Jakob Kisbye Dreyer
Testing predictions of quantitative models of dopamine signals in different stages of Parkinson's disease.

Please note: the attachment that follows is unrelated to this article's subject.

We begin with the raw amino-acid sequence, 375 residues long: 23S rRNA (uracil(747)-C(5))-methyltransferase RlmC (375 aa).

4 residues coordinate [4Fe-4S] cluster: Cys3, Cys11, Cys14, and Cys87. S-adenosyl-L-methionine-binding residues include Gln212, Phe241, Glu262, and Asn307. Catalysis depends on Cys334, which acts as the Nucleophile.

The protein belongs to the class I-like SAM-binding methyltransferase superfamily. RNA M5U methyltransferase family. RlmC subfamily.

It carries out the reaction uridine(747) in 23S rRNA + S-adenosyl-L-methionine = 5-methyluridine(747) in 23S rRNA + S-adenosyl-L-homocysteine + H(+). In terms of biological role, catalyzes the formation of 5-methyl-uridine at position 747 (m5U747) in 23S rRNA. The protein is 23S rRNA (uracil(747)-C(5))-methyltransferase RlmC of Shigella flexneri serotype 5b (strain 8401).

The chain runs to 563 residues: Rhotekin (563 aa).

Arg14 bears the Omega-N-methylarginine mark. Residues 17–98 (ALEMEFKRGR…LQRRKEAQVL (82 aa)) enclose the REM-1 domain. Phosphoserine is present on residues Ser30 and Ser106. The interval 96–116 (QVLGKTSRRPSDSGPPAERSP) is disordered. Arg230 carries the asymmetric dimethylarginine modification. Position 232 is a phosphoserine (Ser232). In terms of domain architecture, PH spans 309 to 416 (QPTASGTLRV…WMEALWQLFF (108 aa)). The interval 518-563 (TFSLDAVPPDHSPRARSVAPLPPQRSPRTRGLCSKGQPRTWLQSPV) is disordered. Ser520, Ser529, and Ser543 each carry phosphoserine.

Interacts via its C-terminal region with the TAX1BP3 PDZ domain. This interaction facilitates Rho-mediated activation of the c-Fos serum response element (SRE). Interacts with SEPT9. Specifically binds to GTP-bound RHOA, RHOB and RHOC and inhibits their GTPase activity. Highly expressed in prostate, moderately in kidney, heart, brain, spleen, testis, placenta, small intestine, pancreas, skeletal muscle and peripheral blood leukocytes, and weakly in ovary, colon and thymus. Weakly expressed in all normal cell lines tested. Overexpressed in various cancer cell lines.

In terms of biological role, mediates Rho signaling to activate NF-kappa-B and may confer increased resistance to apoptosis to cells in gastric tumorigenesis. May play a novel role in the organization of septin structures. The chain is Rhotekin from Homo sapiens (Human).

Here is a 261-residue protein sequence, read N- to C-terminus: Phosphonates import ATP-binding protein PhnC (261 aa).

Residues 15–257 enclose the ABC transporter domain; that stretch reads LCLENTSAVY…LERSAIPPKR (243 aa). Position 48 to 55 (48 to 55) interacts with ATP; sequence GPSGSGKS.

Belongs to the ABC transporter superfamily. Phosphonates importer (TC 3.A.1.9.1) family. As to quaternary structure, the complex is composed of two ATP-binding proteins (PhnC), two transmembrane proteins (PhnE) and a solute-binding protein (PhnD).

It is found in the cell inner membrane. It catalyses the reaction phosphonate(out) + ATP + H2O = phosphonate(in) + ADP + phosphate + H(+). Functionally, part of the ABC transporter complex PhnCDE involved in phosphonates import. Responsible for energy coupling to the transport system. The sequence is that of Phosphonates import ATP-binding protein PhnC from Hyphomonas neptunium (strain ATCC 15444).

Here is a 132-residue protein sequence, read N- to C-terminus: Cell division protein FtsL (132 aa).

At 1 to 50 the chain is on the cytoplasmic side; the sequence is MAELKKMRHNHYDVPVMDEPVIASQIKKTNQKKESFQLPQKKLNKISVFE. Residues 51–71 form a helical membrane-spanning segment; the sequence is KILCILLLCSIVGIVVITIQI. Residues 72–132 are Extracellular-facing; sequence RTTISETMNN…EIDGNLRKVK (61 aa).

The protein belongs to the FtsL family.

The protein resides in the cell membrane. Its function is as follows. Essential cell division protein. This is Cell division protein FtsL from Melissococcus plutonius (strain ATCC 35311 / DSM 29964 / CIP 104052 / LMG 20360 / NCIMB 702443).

Recent computational models have indentified a dual effect of DA denervation in striatum, the condition leading to Parkinson’s Disease (Jakob Dreyer, unpublished). Here we found that geometrical aspects of the DA lesion in striatum play a determining role in shaping the post synaptic response of the DA signal. The DA signal is radically different and opposite in partially denervated areas compared to fully denervated regions. Therefore the intuitive consensus model of Parkinson’s disease (Figure 1A) does not describe early and presymptomatic phases of the disease and fits only partially in the late stage. In early stages of PD, DA tone is conserved by passive stabilization and denervation leads to loss of phasic high and low DA levels and ‘paradoxical’ D2 hyperactivity. Based on an analysis of underlying physics of DA signals I propose a theory of DA signals in Parkinsons disease (The swiss Cheese Theory, SCT) and a post synaptic compensatory mechanism (Phasic Amplitude Compensation, PAC). Combination of SCT and PAC leads to super sensitivity of D1 and D2 receptors in partly innervated tissue and reduced D2 expression in fully depleted areas. The theory predicts the full behavioral spectrum of 6-OHDA lesioned animals including ‘paradoxical’ contraversive rotations in early stage when challenged with low dose psychostimulants, apomorphine induced contraversive rotations and amphetamine induced ipsilateral rotations. The project here aims at experimental verifications of theoretical predictions and development of a large scale computational model with the long term goal of analyzing DA signaling in human parkinson’s patients.